Anyone who is an eligible front line worker who hasn’t yet had the vaccine should book one through the National Booking Service, or by phoning 119.

I am housebound, can I get the vaccine?

Our local GP-led services have been vaccinating housebound patients from the priority groups from the start of the year. This process began as soon as we had delivered the first dose of vaccine to all 31 residential and nursing homes for older adults in the borough.

GPs and community nursing teams will be in touch to arrange both your 1st and 2nd jab appointments, but please be aware that they will be vaccinating people in age and priority order (as per JCVI above)

Can I get one privately?

No. Vaccinations will only be available through the NHS for the moment.

Anyone who claims to be able to provide you with a vaccine for a fee is likely to be committing a crime and should be reported to the Police 101 service and/or Local Trading Standards.

I have been told to pay for a vaccine?

The vaccine is only available on the NHS for free to people in priority groups, and the NHS will contact you when it is your turn.

Anyone offering a paid-for vaccine is committing a crime.

The NHS will never ask you to press a button on your keypad or send a text to confirm you want the vaccine, and never ask for payment or for your bank details.

If you receive a call you believe to be fraudulent, hang up.

If you believe you have been the victim of fraud or identity theft you should report this directly to Action Fraud on 0300 123 2040. Where the victim is vulnerable, and particularly if you are worried that someone has or might come to your house, report it to the Police online or by calling 101.

What vaccines for Covid-19 are currently available?

A total of four vaccines have been approved for use in the UK having been given regulatory approval by the Medicines and Healthcare Products Regulatory Agency (MHRA):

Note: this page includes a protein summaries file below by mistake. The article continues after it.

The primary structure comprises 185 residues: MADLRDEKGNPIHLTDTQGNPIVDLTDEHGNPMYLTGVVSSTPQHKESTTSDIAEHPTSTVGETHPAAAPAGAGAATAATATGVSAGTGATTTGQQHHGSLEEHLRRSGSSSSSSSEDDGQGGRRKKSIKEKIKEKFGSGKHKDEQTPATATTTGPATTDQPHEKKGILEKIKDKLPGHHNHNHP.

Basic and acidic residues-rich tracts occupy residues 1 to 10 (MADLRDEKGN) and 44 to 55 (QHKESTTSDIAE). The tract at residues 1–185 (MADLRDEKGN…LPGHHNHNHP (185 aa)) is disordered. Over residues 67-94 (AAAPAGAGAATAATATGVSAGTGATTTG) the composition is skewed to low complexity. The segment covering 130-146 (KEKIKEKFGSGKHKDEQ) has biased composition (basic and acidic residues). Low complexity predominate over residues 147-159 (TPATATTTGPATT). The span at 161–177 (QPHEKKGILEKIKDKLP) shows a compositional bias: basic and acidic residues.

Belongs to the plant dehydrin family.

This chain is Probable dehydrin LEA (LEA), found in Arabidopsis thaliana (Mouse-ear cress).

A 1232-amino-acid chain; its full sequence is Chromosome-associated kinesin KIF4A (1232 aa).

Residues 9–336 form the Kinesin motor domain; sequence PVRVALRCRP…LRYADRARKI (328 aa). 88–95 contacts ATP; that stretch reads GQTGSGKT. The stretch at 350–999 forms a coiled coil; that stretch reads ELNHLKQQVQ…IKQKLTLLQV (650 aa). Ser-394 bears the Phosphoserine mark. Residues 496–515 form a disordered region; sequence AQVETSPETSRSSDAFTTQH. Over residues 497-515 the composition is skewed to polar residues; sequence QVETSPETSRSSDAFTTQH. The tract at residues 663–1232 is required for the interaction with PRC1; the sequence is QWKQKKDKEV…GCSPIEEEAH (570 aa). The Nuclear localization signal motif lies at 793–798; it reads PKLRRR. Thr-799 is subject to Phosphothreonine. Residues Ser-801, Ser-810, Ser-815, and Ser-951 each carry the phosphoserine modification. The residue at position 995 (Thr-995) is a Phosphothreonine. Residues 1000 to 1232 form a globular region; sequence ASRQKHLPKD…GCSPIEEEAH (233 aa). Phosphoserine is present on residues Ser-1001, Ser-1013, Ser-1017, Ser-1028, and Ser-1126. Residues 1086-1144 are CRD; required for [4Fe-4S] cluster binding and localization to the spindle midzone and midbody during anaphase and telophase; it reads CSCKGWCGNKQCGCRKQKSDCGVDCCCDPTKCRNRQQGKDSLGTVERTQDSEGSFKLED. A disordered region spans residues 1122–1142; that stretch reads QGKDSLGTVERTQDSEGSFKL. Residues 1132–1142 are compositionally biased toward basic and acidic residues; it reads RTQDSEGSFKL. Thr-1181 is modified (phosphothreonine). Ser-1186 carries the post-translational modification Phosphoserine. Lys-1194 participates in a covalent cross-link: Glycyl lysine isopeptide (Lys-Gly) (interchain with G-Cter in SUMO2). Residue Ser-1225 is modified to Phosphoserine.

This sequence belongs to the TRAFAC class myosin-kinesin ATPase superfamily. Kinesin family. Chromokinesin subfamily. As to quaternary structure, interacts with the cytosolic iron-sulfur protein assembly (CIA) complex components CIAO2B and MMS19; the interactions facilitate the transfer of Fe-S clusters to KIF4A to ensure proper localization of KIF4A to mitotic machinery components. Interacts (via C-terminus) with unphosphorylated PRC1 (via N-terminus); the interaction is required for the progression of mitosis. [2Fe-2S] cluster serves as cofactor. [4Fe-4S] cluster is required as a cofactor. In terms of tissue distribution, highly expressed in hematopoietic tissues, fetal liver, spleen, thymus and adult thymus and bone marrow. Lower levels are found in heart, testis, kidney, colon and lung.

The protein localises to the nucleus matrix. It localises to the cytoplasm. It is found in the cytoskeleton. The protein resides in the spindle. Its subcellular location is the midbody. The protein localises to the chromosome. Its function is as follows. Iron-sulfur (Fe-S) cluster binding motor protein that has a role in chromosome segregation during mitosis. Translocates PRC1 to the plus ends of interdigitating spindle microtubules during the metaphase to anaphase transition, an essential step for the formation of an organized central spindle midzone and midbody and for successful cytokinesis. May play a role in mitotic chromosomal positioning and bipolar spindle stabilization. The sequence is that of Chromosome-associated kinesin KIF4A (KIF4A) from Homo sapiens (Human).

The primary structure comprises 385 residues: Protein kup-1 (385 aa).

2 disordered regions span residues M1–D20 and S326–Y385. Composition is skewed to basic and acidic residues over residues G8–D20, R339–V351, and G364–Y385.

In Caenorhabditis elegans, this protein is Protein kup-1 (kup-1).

Pfizer/BioNTech and Oxford/AstraZeneca COVID-19 vaccines are widely available and both are being used across the UK. Moderna vaccine is also now being used in the vaccination rollout but the supply of this vaccine is relatively restricted compared to the other two.

All of the vaccines currently being delivered in the UK have been shown to be safe and offer high levels of protection.

A fourth vaccine, Janssen, has also just been approved for use in the UK. We understand supply will arrive in the UK of this one-dose vaccine later in the year and will update further as we know more.

Can people pick which vaccine they want?

Any vaccines that the NHS provide will have been approved because they pass the MHRA’s tests on safety and efficacy.

When you book a vaccine on the National Booking Service you will only be offered appointments for vaccines that are recommended for you based on your age, any underlying health conditions, and whether you’re pregnant.

Latest news with regards to MHRA and JCVI safety advice about Oxford/AstraZeneca vaccine for those <40 years old with no underlying health problems: